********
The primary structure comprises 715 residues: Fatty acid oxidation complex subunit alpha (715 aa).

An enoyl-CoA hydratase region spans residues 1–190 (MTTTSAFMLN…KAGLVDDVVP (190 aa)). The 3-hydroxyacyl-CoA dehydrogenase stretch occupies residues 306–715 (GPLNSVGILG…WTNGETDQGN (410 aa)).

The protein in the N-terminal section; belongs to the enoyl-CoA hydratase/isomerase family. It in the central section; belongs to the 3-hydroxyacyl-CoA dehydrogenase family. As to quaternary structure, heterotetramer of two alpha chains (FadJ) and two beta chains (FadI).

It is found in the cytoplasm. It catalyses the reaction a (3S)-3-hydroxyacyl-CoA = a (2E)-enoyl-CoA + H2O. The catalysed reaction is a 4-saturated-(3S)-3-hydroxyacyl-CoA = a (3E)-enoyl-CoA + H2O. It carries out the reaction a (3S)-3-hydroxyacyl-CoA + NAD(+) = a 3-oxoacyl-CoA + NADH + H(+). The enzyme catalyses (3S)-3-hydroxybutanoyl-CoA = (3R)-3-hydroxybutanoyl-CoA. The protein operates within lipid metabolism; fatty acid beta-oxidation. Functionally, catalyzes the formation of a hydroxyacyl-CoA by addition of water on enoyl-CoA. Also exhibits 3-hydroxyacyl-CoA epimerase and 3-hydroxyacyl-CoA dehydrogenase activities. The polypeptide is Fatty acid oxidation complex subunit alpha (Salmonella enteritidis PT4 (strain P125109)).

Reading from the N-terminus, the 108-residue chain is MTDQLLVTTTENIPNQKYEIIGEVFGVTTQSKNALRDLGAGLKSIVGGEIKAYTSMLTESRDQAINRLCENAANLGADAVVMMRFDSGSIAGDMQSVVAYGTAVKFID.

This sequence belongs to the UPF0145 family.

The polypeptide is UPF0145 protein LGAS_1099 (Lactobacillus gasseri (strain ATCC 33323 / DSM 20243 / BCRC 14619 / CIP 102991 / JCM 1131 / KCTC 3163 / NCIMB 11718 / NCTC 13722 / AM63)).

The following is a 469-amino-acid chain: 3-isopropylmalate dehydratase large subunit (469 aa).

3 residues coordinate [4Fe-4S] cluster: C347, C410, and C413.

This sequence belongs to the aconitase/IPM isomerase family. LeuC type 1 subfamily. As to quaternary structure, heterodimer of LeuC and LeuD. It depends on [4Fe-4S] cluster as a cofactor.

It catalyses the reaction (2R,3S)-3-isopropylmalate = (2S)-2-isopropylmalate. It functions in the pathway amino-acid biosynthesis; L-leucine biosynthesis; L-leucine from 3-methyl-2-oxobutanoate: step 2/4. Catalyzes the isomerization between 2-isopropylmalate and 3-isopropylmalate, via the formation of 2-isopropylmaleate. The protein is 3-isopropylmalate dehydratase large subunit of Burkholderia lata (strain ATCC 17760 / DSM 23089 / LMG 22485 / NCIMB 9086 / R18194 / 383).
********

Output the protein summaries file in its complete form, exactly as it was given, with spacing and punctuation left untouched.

The primary structure comprises 715 residues: Fatty acid oxidation complex subunit alpha (715 aa).

An enoyl-CoA hydratase region spans residues 1–190 (MTTTSAFMLN…KAGLVDDVVP (190 aa)). The 3-hydroxyacyl-CoA dehydrogenase stretch occupies residues 306–715 (GPLNSVGILG…WTNGETDQGN (410 aa)).

The protein in the N-terminal section; belongs to the enoyl-CoA hydratase/isomerase family. It in the central section; belongs to the 3-hydroxyacyl-CoA dehydrogenase family. As to quaternary structure, heterotetramer of two alpha chains (FadJ) and two beta chains (FadI).

It is found in the cytoplasm. It catalyses the reaction a (3S)-3-hydroxyacyl-CoA = a (2E)-enoyl-CoA + H2O. The catalysed reaction is a 4-saturated-(3S)-3-hydroxyacyl-CoA = a (3E)-enoyl-CoA + H2O. It carries out the reaction a (3S)-3-hydroxyacyl-CoA + NAD(+) = a 3-oxoacyl-CoA + NADH + H(+). The enzyme catalyses (3S)-3-hydroxybutanoyl-CoA = (3R)-3-hydroxybutanoyl-CoA. The protein operates within lipid metabolism; fatty acid beta-oxidation. Functionally, catalyzes the formation of a hydroxyacyl-CoA by addition of water on enoyl-CoA. Also exhibits 3-hydroxyacyl-CoA epimerase and 3-hydroxyacyl-CoA dehydrogenase activities. The polypeptide is Fatty acid oxidation complex subunit alpha (Salmonella enteritidis PT4 (strain P125109)).

Reading from the N-terminus, the 108-residue chain is MTDQLLVTTTENIPNQKYEIIGEVFGVTTQSKNALRDLGAGLKSIVGGEIKAYTSMLTESRDQAINRLCENAANLGADAVVMMRFDSGSIAGDMQSVVAYGTAVKFID.

This sequence belongs to the UPF0145 family.

The polypeptide is UPF0145 protein LGAS_1099 (Lactobacillus gasseri (strain ATCC 33323 / DSM 20243 / BCRC 14619 / CIP 102991 / JCM 1131 / KCTC 3163 / NCIMB 11718 / NCTC 13722 / AM63)).

The following is a 469-amino-acid chain: 3-isopropylmalate dehydratase large subunit (469 aa).

3 residues coordinate [4Fe-4S] cluster: C347, C410, and C413.

This sequence belongs to the aconitase/IPM isomerase family. LeuC type 1 subfamily. As to quaternary structure, heterodimer of LeuC and LeuD. It depends on [4Fe-4S] cluster as a cofactor.

It catalyses the reaction (2R,3S)-3-isopropylmalate = (2S)-2-isopropylmalate. It functions in the pathway amino-acid biosynthesis; L-leucine biosynthesis; L-leucine from 3-methyl-2-oxobutanoate: step 2/4. Catalyzes the isomerization between 2-isopropylmalate and 3-isopropylmalate, via the formation of 2-isopropylmaleate. The protein is 3-isopropylmalate dehydratase large subunit of Burkholderia lata (strain ATCC 17760 / DSM 23089 / LMG 22485 / NCIMB 9086 / R18194 / 383).